If you have pets and notice fleas in your home, then most likely there are fleas living in your yard. It's important keep fleas off of your pets and eliminate them from your home, as they can carry worms and diseases. Once you've killed any fleas that are on your pet or in your home, you should inspect your yard for any infestations of fleas. Once you've removed the fleas from your yard, you should still take preventative methods such as using a flea control for your pets in case fleas return.
Locate the area in your yard that you think the fleas are infesting. Fleas live in areas of shade, such as in weeds, under porches, within bundles of wood and places where your pet may often lay down. If the infestation is large, you will easily see several fleas bouncing around--and where there are a few there are usually many close by.
Purchase a flea-killing chemical that is safe for outdoor pets, like silica aerogels, boric acid and diatomaceous earth. These chemicals often slowly kill the fleas and demobilize them. Apply such pet-safe chemicals by spraying the liquid or shaking the powder over the flea-infested areas and non-infested areas of your yard as instructed on the label.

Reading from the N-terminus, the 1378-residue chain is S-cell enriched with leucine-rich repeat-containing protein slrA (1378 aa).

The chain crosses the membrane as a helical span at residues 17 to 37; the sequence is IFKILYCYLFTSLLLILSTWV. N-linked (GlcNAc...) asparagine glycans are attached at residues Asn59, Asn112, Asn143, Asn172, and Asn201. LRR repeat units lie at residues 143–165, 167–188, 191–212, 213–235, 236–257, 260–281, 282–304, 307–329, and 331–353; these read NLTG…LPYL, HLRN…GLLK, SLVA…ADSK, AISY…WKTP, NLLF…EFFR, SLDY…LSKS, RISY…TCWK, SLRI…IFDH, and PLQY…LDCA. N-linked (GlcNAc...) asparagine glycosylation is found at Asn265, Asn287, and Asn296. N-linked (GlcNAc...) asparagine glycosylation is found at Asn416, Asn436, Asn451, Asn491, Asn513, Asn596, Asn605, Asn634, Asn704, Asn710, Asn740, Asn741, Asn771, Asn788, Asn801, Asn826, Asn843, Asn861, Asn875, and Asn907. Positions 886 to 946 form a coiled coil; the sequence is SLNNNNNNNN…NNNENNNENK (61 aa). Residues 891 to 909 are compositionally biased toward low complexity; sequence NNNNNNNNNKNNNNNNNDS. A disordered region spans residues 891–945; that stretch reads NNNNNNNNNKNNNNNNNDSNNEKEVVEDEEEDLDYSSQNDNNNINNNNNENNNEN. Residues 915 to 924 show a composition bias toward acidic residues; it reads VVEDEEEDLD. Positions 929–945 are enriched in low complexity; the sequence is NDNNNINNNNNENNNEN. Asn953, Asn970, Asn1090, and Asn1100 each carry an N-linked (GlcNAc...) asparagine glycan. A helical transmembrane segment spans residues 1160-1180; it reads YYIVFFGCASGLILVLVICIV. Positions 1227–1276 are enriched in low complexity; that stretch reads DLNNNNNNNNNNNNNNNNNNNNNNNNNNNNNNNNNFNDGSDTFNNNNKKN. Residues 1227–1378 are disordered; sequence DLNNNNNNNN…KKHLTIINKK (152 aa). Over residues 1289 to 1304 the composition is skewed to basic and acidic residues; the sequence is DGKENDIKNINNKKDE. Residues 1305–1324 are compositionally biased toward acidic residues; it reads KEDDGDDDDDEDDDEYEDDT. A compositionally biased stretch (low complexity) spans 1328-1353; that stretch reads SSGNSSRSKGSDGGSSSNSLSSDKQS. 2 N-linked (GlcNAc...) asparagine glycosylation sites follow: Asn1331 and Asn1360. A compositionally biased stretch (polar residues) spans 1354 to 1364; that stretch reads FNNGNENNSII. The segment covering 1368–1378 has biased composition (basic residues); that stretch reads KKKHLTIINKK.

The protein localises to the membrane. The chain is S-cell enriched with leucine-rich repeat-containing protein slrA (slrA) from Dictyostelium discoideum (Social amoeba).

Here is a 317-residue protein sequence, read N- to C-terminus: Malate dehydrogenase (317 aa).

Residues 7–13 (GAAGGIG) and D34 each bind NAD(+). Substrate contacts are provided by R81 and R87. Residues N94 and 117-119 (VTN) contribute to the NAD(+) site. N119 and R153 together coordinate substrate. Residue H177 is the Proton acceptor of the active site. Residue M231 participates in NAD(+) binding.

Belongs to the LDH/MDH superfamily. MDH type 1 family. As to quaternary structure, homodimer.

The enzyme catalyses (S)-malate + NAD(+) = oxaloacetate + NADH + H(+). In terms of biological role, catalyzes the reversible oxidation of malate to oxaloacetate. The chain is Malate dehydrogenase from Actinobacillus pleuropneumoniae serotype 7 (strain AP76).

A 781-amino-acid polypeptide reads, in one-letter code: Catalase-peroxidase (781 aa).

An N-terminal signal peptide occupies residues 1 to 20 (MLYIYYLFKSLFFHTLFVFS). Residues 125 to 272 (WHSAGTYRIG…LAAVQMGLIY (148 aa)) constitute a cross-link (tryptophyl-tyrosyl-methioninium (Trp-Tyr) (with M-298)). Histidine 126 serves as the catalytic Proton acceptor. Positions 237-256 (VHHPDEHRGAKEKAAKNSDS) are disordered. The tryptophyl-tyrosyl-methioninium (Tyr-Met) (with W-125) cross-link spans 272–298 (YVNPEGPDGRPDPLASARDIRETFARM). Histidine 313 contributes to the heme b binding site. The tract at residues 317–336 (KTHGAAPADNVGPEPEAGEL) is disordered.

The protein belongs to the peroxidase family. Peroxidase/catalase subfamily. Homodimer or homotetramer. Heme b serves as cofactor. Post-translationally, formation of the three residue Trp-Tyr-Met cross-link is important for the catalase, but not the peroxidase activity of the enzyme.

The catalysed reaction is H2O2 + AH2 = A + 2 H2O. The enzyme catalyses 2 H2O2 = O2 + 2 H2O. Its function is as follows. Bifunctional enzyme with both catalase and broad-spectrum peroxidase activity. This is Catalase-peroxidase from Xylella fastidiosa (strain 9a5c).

Allow for the chemical to set in the areas you sprayed for up to two to three days, when the fleas should then be dead. You shouldn't need to reapply the chemical if it rains since it makes contact with the fleas quickly. Monitor your pets during this time and check them for fleas. Give your pets a bath using flea shampoo, if necessary.
Apply a product containing nematodes as directed. Nematodes are small, nontoxic bugs that eat fleas, and they are contained inside pump sprayers that can be sprayed over the areas where fleas are. Nematodes sprayers can be found at many home and garden stores.
Purchase an insecticide that contains chlorpyrifos if any flea infestations still occur in your yard. This is a stronger chemical that will kill the fleas directly upon contact. Apply as directed on the label and keep children and pets away from the areas you spray as long as possible since this is an extremely toxic chemical. This amount of time varies for different insecticides, but is often no longer than 24 hours.